About a year ago I wrote this.
“Soul mates can be considered two people who are inexplicably meant for each other on both a physical and emotional level. It is a person you fiend out of explosive attraction, someone whose flaws only add to their perfection, someone who inflicts you pain when you are out of their presence..
We live amongst so many people, but have meaningful connections with very few. Why is that? If we never end up finding that ideal person, is it possible that our “soul mate” could come in the form of a best friend, or mother?”
Café de Flore
It is interesting I had these thoughts as the film Café de Flore deals with similar subject matter, exploring the question: could finding a soul mate happen twice in a lifetime?
Café de Flore is a heartbreaking movie that examines the complexity of relationships and what it means to love somebody. Kevin Howell (Toronto.com) explains it as a “shape-shifting film that hits the heart the same way music enters the soul — without thought, only rapture.” It tackles the notion of soul mates by intertwining two different story lines, one taking place in 1960’s Paris, the other in modern day Montréal.
Jacqueline, (Vanessa Paradis) a single mother in the 60’s is deserted by her husband after he discovers their son Laurent has down syndrome. He becomes her everything, but when Laurent meets Véro, (a fellow classmate also with down syndrome) it is love at first sight, and their instant attachment is threatening to Jacqueline. She starts to feel abandoned by Laurent, and as a viewer your heart breaks for her while she fights to regain her sons affection.
The second story is about Antoine, (Kevin Parent) a successful DJ from modern day Montréal that has recently left his wife for another woman. After divorcing Carole and leaving her and his two daughters to grieve, him and new girlfriend Rose make plans to marry.
The way Antoine and Rose interact is so realistic that it often feels as if you are spying on the two, and is a reminder of how it feels to be in love. The intensity of their connection is captured, and it becomes possible to understand why Antoine gave up everything for this woman. The two are electric together; constantly touching, having great sex, staring longingly at one another. . Antoine explains his feelings to his therapist by saying, “It makes you see life the way it should always be. Beautiful. You know? Complete strangers, all smiled at me, like they understood my joy.”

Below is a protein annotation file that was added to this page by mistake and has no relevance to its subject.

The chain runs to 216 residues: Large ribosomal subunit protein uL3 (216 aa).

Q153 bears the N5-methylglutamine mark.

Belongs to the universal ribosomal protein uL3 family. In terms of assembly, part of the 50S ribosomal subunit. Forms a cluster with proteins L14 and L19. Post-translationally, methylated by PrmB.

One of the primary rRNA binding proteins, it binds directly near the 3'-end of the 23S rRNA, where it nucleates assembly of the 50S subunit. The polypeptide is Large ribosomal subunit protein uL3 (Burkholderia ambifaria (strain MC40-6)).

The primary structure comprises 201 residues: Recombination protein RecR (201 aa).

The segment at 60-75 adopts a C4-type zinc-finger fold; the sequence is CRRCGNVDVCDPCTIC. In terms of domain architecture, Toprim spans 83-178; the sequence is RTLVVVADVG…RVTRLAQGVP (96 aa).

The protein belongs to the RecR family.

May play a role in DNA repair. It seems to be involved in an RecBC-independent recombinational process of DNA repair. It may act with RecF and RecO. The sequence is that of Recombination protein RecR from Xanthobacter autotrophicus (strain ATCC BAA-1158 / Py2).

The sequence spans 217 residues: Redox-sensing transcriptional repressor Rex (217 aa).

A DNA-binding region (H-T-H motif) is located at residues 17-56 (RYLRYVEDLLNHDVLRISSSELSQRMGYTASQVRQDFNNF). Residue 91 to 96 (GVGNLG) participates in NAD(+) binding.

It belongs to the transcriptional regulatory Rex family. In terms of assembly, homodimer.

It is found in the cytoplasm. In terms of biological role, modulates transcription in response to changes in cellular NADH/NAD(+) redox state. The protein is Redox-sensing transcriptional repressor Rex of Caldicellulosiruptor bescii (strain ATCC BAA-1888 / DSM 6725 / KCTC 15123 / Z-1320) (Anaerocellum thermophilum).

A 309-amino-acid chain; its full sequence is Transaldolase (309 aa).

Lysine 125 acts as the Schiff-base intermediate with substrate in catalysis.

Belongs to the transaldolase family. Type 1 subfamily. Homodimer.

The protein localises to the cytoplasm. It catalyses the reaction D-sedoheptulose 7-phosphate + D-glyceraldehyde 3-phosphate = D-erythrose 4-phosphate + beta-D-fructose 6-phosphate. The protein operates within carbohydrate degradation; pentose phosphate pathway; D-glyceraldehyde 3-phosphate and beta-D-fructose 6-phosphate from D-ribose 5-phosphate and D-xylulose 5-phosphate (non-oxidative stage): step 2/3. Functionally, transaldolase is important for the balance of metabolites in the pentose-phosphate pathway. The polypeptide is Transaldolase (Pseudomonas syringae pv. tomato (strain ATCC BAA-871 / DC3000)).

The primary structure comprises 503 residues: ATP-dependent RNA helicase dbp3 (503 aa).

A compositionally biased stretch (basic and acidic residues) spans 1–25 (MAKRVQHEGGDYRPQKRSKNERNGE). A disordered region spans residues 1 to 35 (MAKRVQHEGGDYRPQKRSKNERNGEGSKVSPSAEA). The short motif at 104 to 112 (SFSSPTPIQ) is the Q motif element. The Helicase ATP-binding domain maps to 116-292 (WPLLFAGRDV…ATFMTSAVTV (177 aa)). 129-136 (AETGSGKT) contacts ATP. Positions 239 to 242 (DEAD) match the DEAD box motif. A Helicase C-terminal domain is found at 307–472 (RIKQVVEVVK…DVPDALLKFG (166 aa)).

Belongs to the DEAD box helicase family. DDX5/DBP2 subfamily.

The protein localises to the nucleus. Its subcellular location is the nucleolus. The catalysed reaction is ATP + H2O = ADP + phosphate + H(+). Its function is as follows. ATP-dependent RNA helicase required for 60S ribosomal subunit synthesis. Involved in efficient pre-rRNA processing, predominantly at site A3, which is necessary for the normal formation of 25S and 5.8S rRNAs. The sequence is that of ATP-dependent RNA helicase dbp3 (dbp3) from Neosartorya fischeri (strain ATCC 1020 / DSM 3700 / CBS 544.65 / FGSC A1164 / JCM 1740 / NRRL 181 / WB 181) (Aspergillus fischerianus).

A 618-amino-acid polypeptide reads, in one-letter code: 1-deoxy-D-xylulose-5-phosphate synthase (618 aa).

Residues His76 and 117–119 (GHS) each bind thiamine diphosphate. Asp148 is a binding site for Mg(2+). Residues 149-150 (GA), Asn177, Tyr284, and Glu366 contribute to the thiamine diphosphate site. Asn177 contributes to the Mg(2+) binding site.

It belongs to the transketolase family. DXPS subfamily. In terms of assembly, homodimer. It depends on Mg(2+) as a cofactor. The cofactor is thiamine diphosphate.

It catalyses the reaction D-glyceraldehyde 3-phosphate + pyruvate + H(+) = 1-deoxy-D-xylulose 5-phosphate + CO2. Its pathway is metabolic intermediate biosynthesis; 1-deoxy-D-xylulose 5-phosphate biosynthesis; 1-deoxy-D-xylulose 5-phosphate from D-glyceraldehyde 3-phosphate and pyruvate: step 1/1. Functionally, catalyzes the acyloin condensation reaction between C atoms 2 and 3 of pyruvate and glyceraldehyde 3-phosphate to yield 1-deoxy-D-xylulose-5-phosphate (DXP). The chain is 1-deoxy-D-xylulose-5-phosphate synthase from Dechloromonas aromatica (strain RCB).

The film focuses on Antoine’s lingering guilt, and how his ex-wife is struggling to get over him – the only man she’s ever been with. Hélène Florent gives a chilling performance, a raw depiction of her character’s night terrors and depression that eventually lead her to contact a medium.
At first it is unclear how the two story lines might relate, but everything does come together. (And in a terrifyingly-thought provoking way..)
Director Jean-Marc Vallée uses music to enrich the film and demonstrates how powerfully music can remind us of the past. The soundtrack includes: Pink Floyd, Doctor Rocket, Elisapie Isaac, The Cure, and Nine Inch Nails.
This film was nominated for 13 Genie awards, and featured at TIFF and the Venice Film Festival in 2011. Despite all the hype, it is the first movie in a while that has significantly impacted me. I cried through the whole thing (it isn’t overly sad for the average person, just too close for comfort and relatable for me perhaps..) I get emotional just thinking about it. Sigh!
The idea of a ‘soul mate’ is kind of cheesy, but this movie makes you think they could potentially exist. Does anyone have an opinion?
I urge everyone to see Café de Flore. It is a great Canadian film, and succeeds in doing something different – at the very least, watch the trailer. (Posted at the top of this page)
Here is a clip.